This is the last weekend to see what appears to be an amazing projection mapping effort on the underside of one of Vancouver’s main bridges
The Cambie Bridge’s underside is transformed into a wild B.C. river that shows the journey of migrating sockeye salmon in a 25-minute show, using cinematography from three B.C. rivers that is then digitally mapped and projected on the concrete.
The content was developed for Canada’s 150th birthday this year by Canada Wild Productions, and is pulled off at night using eight Christie 3DLP projectors.
Nettie Wild, the director of what’s called Uninterrupted, says much of downtown Vancouver has glass facades that won’t work for projections (the light just passes through) but she she knew she had the answer when she stopped by a park near the bridge.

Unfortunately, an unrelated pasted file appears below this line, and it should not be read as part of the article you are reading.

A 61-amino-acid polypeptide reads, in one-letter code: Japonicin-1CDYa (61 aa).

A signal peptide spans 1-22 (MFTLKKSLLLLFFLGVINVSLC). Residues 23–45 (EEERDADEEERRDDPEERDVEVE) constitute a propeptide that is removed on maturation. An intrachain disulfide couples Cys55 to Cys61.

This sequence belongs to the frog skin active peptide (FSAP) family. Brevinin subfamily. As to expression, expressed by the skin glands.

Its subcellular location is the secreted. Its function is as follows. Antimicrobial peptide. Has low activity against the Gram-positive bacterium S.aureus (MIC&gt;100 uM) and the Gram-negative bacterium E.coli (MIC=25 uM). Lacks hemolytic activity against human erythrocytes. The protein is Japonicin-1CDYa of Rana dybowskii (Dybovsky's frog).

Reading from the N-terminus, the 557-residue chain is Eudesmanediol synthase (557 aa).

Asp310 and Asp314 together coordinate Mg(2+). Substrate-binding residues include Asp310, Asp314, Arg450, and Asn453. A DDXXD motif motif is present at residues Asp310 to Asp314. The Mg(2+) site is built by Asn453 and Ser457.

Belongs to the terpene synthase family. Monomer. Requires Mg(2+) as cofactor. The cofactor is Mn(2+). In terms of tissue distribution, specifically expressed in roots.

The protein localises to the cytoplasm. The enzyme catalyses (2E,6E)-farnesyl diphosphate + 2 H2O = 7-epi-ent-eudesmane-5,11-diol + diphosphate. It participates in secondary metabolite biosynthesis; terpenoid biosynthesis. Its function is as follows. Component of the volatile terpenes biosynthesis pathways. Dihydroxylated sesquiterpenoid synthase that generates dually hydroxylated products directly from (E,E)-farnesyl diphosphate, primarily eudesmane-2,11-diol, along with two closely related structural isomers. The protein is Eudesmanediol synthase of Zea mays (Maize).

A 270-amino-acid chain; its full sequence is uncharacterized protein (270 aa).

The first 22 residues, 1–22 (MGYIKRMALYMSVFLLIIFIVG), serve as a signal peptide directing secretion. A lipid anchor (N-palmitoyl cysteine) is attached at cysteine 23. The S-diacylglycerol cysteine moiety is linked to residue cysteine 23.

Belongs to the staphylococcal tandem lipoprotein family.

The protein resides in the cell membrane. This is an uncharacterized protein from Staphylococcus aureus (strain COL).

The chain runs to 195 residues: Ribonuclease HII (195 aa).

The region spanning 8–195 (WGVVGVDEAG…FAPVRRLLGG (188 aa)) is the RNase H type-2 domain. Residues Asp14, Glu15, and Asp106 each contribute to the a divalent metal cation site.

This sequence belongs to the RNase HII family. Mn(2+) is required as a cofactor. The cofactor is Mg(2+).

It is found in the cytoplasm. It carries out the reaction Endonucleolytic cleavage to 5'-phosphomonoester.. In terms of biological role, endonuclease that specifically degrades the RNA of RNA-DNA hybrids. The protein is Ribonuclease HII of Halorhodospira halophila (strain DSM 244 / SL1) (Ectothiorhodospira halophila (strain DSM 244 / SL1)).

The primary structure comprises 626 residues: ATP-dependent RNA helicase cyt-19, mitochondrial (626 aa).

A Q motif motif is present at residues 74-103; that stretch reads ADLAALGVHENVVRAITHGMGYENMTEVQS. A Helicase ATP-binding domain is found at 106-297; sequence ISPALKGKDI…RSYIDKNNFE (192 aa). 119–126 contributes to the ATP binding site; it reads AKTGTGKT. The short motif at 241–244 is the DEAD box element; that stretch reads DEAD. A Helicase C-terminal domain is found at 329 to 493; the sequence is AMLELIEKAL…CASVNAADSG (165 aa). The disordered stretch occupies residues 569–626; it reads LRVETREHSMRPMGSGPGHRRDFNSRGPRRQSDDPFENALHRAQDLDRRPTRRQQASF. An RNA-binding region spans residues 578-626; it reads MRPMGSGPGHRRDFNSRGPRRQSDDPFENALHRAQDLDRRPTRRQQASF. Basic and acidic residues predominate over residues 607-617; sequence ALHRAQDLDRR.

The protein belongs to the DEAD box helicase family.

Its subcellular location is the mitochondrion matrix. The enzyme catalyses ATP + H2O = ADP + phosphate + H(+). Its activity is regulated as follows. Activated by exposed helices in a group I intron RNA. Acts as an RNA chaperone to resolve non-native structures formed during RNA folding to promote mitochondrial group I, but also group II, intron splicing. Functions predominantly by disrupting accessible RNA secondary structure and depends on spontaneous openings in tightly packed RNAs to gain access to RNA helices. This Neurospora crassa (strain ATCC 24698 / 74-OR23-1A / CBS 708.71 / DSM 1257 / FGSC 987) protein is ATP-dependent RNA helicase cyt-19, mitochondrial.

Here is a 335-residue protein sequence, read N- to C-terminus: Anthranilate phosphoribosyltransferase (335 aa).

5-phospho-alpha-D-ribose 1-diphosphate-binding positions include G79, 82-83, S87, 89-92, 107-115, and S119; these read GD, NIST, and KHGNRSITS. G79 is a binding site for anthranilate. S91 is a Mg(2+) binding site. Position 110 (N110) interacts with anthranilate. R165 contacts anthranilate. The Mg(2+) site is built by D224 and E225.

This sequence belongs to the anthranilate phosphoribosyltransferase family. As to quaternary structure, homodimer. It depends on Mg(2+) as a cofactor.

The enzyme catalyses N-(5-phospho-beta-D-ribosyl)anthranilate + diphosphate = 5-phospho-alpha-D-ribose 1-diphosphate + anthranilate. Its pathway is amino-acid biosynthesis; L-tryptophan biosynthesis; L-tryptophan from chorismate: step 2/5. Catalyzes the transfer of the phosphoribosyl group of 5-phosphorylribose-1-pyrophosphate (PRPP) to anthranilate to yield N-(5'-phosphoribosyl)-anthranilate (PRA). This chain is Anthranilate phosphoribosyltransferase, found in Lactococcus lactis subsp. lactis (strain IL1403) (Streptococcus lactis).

“The Cambie Street Bridge has a perfect viewing area where people can see down the length of the bridge and get the idea of a river,” says Betsy Carson of Canada Wild Productions. “We were looking at filming with five projectors in a 180-degree rig, which would allow us to bring the images over top of the audience and behind them on the pillars behind the playground area where they are viewing it from.
A pair of companies, Colours & Shapes and Applied Electronics, were also involved in the project on the technology side.
Dave Haynes is the founder and editor of Sixteen:Nine, an online publication that has followed the digital signage industry for some 14 years. Dave does strategic advisory consulting work for many end-users and vendors, and also writes for many of them. He’s based near Halifax, Nova Scotia, on Canada’s east coast.